i Prioritisation and resource allocation of enforcement authorities

In competition matters, the primary public enforcement authority in Finland is the Finnish Competition and Consumer Authority (FCCA). The FCCA cannot impose administrative fines, but must make a fine proposal to the Market Court. The judgments of the Market Court can be appealed to the Supreme Administrative Court (SAC).

Finnish competition enforcement is likely to undergo some changes in the near future. The Competition Act2 entered into force on 1 November 2011, replacing the former Act on Competition Restrictions.3 A new amendment process began in 2015, and in May 2018, a Government Bill on amendments to the Competition Act4 was presented to the Parliament. A parliamentary review of the proposal is currently under way.

Other recent significant developments concerned private enforcement, especially with the implementation of the EU Directive on Antitrust Damages Actions5 into national law by the new Antitrust Damages Act,6 which entered into force on 26 December 2016.

ii Enforcement agenda

The FCCA's new Director General Kirsi Leivo began her term in September 2018. The new Director General has publicly emphasised the importance of fighting cartels and the need for more severe sanctions.

The FCCA has announced that its objectives for the years 2017–2020 include continuing to focus on the detection of hardcore cartels. The FCCA will also emphasise effective merger control with the intention of preventing the emergence of harmful concentrations in advance. Furthermore, the FCCA will continue to implement its supervisory powers concerning public sector entities with regard to competitive neutrality issues. The FCCA will also aim to ensure an efficient start to its new task of supervising the legality of public procurement, which was assigned to it as of the beginning of 2017.7


Finland has had a leniency programme in place since 1 May 2004. The programme was updated in the Competition Act, which entered into force in November 2011, and is now laid out in Sections 14 to 17 of the Competition Act. The leniency programme is very similar to the European Competition Network model leniency programme. In 2016, the revised leniency guidelines issued in 20118 were replaced with new guidelines9 that take account of the new Antitrust Damages Act.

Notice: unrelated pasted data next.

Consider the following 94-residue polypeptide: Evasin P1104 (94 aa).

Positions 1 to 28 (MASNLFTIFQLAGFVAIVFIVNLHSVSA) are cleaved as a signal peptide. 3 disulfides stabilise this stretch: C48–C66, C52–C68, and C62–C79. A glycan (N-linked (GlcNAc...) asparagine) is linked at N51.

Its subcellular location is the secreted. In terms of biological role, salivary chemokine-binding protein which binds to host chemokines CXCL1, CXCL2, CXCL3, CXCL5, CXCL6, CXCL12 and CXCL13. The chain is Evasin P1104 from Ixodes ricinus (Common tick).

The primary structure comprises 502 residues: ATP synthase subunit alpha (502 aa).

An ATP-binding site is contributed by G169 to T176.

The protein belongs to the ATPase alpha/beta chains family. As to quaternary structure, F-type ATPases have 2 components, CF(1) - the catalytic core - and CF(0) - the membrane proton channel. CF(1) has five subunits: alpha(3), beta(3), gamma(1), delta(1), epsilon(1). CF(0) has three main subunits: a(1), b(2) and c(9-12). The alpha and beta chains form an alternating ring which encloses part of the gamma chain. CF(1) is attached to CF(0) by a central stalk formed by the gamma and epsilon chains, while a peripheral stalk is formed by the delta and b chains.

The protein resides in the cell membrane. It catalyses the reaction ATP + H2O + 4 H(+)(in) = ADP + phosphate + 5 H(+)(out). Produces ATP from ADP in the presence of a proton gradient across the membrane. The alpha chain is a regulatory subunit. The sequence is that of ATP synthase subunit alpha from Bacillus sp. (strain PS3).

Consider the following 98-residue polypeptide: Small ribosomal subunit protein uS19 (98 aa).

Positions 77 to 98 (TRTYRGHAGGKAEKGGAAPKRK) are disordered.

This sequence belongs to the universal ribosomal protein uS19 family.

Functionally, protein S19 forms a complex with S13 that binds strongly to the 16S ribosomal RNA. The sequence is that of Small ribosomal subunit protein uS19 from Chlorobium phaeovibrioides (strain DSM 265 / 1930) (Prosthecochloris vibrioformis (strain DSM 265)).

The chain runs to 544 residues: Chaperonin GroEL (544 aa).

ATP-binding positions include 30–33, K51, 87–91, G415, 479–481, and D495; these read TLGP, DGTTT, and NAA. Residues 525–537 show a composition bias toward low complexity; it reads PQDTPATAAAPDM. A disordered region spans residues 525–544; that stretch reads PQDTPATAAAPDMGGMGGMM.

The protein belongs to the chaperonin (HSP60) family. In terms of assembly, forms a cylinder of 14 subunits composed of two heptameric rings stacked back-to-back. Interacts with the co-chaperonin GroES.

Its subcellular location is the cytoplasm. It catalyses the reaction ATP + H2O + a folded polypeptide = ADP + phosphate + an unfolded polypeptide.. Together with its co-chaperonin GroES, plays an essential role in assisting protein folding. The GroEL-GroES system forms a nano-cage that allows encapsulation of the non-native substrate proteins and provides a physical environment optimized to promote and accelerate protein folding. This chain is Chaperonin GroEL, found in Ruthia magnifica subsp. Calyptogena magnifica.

The FCCA received its first leniency case only minutes after the entry into force of the programme in 2004.10 However, after a spectacular start, there have been only a few leniency applications, which has clearly been a disappointment to the FCCA.11 The relatively small number of leniency cases is reflected in the number of the FCCA's penalty payment proposals to the Market Court in cartel cases. In 2014, 2015, 2016 and 2018 the FCCA only brought one cartel case before the Market Court each year, while in 2013 and 2017 no cases were brought before the Market Court by the FCCA.

i Significant cases

FCCA's penalty payment proposal in the Coach Company cartel

On 25 January 2016, the FCCA submitted a proposal to the Market Court to impose a fine of €38 million on seven coach companies, the Finnish Bus and Coach Association and Oy Matkahuolto Ab (Matkahuolto), a service and marketing company that promotes bus and coach services in Finland. The FCCA also ordered Matkahuolto to cease all anticompetitive measures to foreclose competing coach companies from the market. The FCCA had started its investigations in 2011 on the basis of a complaint lodged by competitors.

According to the proposal, the alleged cartel started in autumn 2008 and still partially continued at the time of the proposal. In December 2009, legislation was amended to open up coach traffic for competition. In a mutual understanding, major coach companies tried to prevent the opening of the market and new competitors' entry to the market, among other things, by preventing competitors from accessing the travel and parcel services of Matkahuolto. Consumers could not find competitors' departure information from Matkahuolto's timetables or buy their tickets from Matkahuolto. Moreover, competitors were denied access to Matkahuolto's parcel delivery system, access to which would have been essential from a business perspective. In measuring the amount of the proposed fine, the FCCA took into account as an aggravating factor that the Finnish Bus and Coach Association had previously been sanctioned for price recommendation.

On 14 December 2017, the Market Court found the coach companies, the Finnish Bus and Coach Association and Matkahuolto guilty of restricting competition. However, the Market Court found that lobbying work, discussions and negotiations related thereto as well as measures concerning opposing the issuing of route licences did not constitute a prohibited restriction of competition. As a result, the fines imposed by the Market Court were significantly lower than those proposed by the FCCA, amounting to a total of €1.1 million. The decision of the Market Court has been appealed to the SAC.

FCCA's penalty payment proposal in the EPS insulation infringement case

On 4 December 2018, the FCCA submitted a proposal to the Market Court to impose a fine of over €4 million in total on two EPS insulation producers, Thermisol Oy and UK-Muovi Oy, for prohibited cooperation between competitors in the EPS insulation market in Finland. Styroplast Oy applied for leniency.